By Randy Gonzales

HAYS, Kan. – If your record is going to be broken, it might as well be by a teammate.

Fort Hays State University is the home for two of the top javelin throwers in the nation in NCAA Division II who also rank in the top 20 among all female throwers, no matter what division.

Estefania Lopez and Madison Wolf have taken turns breaking the school record in the event. Lopez first broke the record at the 2015 NCAA Division II Outdoor Track and Field Championships with a throw of 170 feet, 8 inches. On April 15, at the KT Woodman Classic in Wichita, Wolf broke Lopez’s mark, uncorking a winning throw of 170-10. That mark lasted all of one week. On April 21, Lopez regained her school record with a throw of 173-8, finishing second at the KU Relays in Lawrence.

“She broke the school record a few weeks ago, then I do the same,” said Lopez, a junior sports management major from Valencia, Spain. “It’s kind of fun.”

Wolf, a junior from Bennington majoring in business-marketing, likes the fact the two throwers make each other better.

“We’ve got a good, competitive spirit going,” Wolf said. “We’re always light-hearted about it, but we always like to be competitive with each other. That’s always good, to have a teammate push you to be the best you can be.”

Going into this weekend’s Mid-America Intercollegiate Athletics Association conference meet in Maryville, Mo., Lopez and Wolf rank second and fourth, respectively, among NCAA II javelin throwers. They trail Allison Updike of California’s Azusa Pacific University on the national charts. Updike has a throw of 175-11 this year. Updike was the national champion in 2015.

The women’s javelin is scheduled for Sunday at the MIAA meet. Is it possible the school record could fall again?

“I think we can throw farther than we have thrown,” Lopez said.

While Lopez threw the javelin for a year at the University of Valencia before coming to Fort Hays State, Wolf had no thoughts of trying the event until she contracted pneumonia during basketball season her senior year in high school, then opted not to participate in her normal running events during track season.

Instead, she decided to give javelin a try and ended up winning the Class 2A state championship in the event. She was planning on attending FHSU anyway, but now it would be on a track scholarship.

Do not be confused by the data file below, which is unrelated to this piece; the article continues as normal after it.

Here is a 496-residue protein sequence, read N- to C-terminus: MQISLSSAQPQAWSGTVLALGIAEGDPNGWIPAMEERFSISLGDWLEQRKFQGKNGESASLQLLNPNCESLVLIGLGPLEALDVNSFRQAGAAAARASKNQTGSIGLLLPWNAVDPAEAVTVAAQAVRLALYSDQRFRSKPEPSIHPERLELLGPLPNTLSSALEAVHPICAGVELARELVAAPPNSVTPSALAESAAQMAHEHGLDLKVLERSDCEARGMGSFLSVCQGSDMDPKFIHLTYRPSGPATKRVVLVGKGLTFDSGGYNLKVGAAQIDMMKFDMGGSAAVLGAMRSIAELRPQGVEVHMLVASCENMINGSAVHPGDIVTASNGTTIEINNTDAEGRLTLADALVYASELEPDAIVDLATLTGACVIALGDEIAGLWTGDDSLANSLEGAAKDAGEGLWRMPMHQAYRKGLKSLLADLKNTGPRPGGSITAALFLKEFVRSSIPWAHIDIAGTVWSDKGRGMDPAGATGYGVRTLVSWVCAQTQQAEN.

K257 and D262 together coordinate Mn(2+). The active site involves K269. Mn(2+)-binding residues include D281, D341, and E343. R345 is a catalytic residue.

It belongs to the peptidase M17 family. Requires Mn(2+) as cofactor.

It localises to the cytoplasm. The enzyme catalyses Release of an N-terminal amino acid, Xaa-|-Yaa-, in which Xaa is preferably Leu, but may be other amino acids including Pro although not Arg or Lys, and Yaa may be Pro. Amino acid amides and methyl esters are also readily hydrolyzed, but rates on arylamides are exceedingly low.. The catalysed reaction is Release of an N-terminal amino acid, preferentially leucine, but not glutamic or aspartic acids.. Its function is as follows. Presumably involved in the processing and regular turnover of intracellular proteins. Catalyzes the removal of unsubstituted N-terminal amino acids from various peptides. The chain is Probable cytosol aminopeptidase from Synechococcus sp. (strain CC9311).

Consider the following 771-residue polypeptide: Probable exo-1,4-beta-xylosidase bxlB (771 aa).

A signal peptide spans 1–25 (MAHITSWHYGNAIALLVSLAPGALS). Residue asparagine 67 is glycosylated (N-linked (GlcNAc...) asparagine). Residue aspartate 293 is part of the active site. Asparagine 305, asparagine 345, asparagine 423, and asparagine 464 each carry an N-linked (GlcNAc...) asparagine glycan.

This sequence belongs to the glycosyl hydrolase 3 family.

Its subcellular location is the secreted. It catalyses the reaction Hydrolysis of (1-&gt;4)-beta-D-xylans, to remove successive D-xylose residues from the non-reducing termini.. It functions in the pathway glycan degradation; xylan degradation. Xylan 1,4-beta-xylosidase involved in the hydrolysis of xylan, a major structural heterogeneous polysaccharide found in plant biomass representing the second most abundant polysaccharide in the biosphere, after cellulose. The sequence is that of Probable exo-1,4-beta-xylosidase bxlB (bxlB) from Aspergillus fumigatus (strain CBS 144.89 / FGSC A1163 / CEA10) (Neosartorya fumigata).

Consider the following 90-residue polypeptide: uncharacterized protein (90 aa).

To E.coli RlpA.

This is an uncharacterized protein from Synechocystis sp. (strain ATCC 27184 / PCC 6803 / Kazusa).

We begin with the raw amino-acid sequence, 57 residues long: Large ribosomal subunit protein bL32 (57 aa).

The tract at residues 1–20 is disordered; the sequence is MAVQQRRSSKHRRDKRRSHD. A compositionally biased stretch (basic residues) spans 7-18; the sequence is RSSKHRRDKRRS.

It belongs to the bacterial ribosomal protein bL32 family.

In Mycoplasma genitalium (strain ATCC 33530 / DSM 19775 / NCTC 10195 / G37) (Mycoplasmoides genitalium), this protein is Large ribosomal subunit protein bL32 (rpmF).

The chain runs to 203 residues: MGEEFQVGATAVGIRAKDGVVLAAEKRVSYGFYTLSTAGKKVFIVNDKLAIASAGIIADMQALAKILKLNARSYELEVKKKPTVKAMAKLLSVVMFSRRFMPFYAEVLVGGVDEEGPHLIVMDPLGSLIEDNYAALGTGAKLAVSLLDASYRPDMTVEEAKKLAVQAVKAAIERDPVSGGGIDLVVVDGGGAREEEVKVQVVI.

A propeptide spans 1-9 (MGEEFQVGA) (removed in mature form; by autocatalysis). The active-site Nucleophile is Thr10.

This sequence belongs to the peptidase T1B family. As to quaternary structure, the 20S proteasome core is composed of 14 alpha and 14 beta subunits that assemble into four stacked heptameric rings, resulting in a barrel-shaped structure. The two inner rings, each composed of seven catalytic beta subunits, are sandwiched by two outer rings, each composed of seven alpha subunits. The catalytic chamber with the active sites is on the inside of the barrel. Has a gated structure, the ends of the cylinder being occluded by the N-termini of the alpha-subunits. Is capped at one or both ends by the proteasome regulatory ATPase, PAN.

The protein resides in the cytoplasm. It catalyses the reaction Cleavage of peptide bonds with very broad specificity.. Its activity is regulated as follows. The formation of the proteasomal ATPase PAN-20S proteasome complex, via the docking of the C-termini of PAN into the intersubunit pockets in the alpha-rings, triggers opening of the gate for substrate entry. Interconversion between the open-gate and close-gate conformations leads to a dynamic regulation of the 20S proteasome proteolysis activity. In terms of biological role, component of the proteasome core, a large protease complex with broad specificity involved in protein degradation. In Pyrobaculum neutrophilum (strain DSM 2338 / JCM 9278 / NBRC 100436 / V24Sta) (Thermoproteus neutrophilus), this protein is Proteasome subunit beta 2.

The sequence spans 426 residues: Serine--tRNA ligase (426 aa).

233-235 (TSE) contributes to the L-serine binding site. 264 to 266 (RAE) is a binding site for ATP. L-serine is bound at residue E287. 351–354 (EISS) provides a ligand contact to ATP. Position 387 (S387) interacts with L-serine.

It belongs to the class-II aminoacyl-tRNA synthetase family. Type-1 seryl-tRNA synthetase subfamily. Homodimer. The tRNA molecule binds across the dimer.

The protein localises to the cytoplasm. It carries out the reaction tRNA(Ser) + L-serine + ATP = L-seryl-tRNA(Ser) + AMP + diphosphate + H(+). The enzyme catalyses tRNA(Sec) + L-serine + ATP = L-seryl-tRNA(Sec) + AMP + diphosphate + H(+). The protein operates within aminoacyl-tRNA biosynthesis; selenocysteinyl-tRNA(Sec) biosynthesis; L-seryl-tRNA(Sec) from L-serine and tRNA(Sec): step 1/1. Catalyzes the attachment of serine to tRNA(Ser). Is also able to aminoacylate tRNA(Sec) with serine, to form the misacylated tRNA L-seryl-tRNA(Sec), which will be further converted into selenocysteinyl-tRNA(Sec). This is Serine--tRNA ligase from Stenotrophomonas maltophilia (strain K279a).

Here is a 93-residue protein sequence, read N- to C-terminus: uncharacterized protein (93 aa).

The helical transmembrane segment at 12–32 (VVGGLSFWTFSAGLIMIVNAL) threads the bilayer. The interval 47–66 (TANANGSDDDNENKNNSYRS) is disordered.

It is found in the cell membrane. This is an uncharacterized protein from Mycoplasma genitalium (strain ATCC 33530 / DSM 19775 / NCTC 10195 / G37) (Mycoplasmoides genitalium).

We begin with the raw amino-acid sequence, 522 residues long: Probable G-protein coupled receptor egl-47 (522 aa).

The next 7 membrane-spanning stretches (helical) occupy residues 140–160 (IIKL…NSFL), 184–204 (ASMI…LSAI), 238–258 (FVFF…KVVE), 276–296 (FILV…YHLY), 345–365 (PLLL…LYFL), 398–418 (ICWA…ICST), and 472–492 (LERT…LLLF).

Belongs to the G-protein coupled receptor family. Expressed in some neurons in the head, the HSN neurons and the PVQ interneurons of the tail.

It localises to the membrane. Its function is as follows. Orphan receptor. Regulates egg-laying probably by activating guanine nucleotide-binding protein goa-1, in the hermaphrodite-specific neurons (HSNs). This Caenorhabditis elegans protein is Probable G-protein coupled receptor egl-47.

“A lot of schools called me wanting to do javelin,” Wolf said. “My heart was still set on Fort Hays State.”

What Wolf thought was a bad break turned into a positive end result.

“At the time it was the worst thing that could happen to me,” Wolf said. “If it hadn’t happened, I would not be where I am. I would never have thought to pick up a javelin, and I wouldn’t have all this success. Just good things from me being sick.”

Part of the reason Wolf likes FHSU is her coach in her specialty, Andreas Maheras, who has developed both throwers into elite talents.

“I wanted to go to Fort Hays State because Coach Maheras is the best,” Wolf said. “He has helped immensely. He has his stuff down pat.”

Lopez also sang Maheras’ praises. He was the one who worked through a Spanish agency to bring Lopez to Fort Hays State. Once she was here, he worked on Lopez’s form.

“We tried a new technique,” Lopez said. “My technique was so bad.”

Maheras said he applied simple “bread and butter” techniques to get the best out of talented throwers.

“Based on the limited time available for practice, I employ methods that have direct and transferable results on their performance,” Maheras said.

The NCAA Division II national meet starts May 26 in Bradenton, Fla., and both Tiger javelin throwers already have qualified for the season finale. The top eight finishers in each event earn All-American status. Wolf placed sixth as a freshman and fourth last year, when Lopez was national runner-up at the season finale.

“At nationals, we just want to go out there with a competitive edge,” Wolf said. “We know we’re going to have to perform well if we want to be on the All-American list.”

But nationals will have to wait. There’s an MIAA championship — and meet record — to chase.

Wolf thinks the conference record could fall this weekend to one of the two Tigers. The record is 161 feet, 4.25 inches, and Lopez came close last year with her winning throw of 161-1.

“For the MIAA conference (meet), Estefania and I want to push each other to break the meet record,” Wolf said. “Both of us post marks consistently better than that. That’s our goal for conference.

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